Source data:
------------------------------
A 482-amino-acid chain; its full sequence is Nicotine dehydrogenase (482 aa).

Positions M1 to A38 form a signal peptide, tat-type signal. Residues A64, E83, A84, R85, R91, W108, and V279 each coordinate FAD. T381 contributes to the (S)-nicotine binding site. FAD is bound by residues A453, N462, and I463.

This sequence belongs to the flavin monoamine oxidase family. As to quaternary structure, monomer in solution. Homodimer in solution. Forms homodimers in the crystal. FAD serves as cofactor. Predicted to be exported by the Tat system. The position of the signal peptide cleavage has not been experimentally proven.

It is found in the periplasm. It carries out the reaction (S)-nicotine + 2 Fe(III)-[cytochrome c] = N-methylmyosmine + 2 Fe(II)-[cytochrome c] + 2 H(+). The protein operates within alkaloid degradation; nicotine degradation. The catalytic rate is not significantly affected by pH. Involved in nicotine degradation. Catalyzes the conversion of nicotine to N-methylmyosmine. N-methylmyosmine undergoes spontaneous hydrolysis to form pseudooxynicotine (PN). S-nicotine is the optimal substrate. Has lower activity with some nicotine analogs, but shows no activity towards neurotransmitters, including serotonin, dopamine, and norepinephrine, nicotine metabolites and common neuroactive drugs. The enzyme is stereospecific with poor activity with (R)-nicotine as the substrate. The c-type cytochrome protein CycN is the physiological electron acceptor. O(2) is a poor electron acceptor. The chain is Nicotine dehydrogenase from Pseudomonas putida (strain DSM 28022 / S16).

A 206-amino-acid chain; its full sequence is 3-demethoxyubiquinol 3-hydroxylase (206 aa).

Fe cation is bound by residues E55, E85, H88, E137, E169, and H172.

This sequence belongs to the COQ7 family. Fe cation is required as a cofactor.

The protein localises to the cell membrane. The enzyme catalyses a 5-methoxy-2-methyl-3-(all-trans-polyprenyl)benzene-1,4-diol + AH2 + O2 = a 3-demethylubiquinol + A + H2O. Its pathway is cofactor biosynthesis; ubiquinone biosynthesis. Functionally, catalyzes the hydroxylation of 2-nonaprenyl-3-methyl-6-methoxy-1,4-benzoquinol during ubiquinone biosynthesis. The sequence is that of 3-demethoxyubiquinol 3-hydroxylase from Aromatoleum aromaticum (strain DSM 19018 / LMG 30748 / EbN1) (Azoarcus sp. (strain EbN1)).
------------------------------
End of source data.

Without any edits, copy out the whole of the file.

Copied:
A 482-amino-acid chain; its full sequence is Nicotine dehydrogenase (482 aa).

Positions M1 to A38 form a signal peptide, tat-type signal. Residues A64, E83, A84, R85, R91, W108, and V279 each coordinate FAD. T381 contributes to the (S)-nicotine binding site. FAD is bound by residues A453, N462, and I463.

This sequence belongs to the flavin monoamine oxidase family. As to quaternary structure, monomer in solution. Homodimer in solution. Forms homodimers in the crystal. FAD serves as cofactor. Predicted to be exported by the Tat system. The position of the signal peptide cleavage has not been experimentally proven.

It is found in the periplasm. It carries out the reaction (S)-nicotine + 2 Fe(III)-[cytochrome c] = N-methylmyosmine + 2 Fe(II)-[cytochrome c] + 2 H(+). The protein operates within alkaloid degradation; nicotine degradation. The catalytic rate is not significantly affected by pH. Involved in nicotine degradation. Catalyzes the conversion of nicotine to N-methylmyosmine. N-methylmyosmine undergoes spontaneous hydrolysis to form pseudooxynicotine (PN). S-nicotine is the optimal substrate. Has lower activity with some nicotine analogs, but shows no activity towards neurotransmitters, including serotonin, dopamine, and norepinephrine, nicotine metabolites and common neuroactive drugs. The enzyme is stereospecific with poor activity with (R)-nicotine as the substrate. The c-type cytochrome protein CycN is the physiological electron acceptor. O(2) is a poor electron acceptor. The chain is Nicotine dehydrogenase from Pseudomonas putida (strain DSM 28022 / S16).

A 206-amino-acid chain; its full sequence is 3-demethoxyubiquinol 3-hydroxylase (206 aa).

Fe cation is bound by residues E55, E85, H88, E137, E169, and H172.

This sequence belongs to the COQ7 family. Fe cation is required as a cofactor.

The protein localises to the cell membrane. The enzyme catalyses a 5-methoxy-2-methyl-3-(all-trans-polyprenyl)benzene-1,4-diol + AH2 + O2 = a 3-demethylubiquinol + A + H2O. Its pathway is cofactor biosynthesis; ubiquinone biosynthesis. Functionally, catalyzes the hydroxylation of 2-nonaprenyl-3-methyl-6-methoxy-1,4-benzoquinol during ubiquinone biosynthesis. The sequence is that of 3-demethoxyubiquinol 3-hydroxylase from Aromatoleum aromaticum (strain DSM 19018 / LMG 30748 / EbN1) (Azoarcus sp. (strain EbN1)).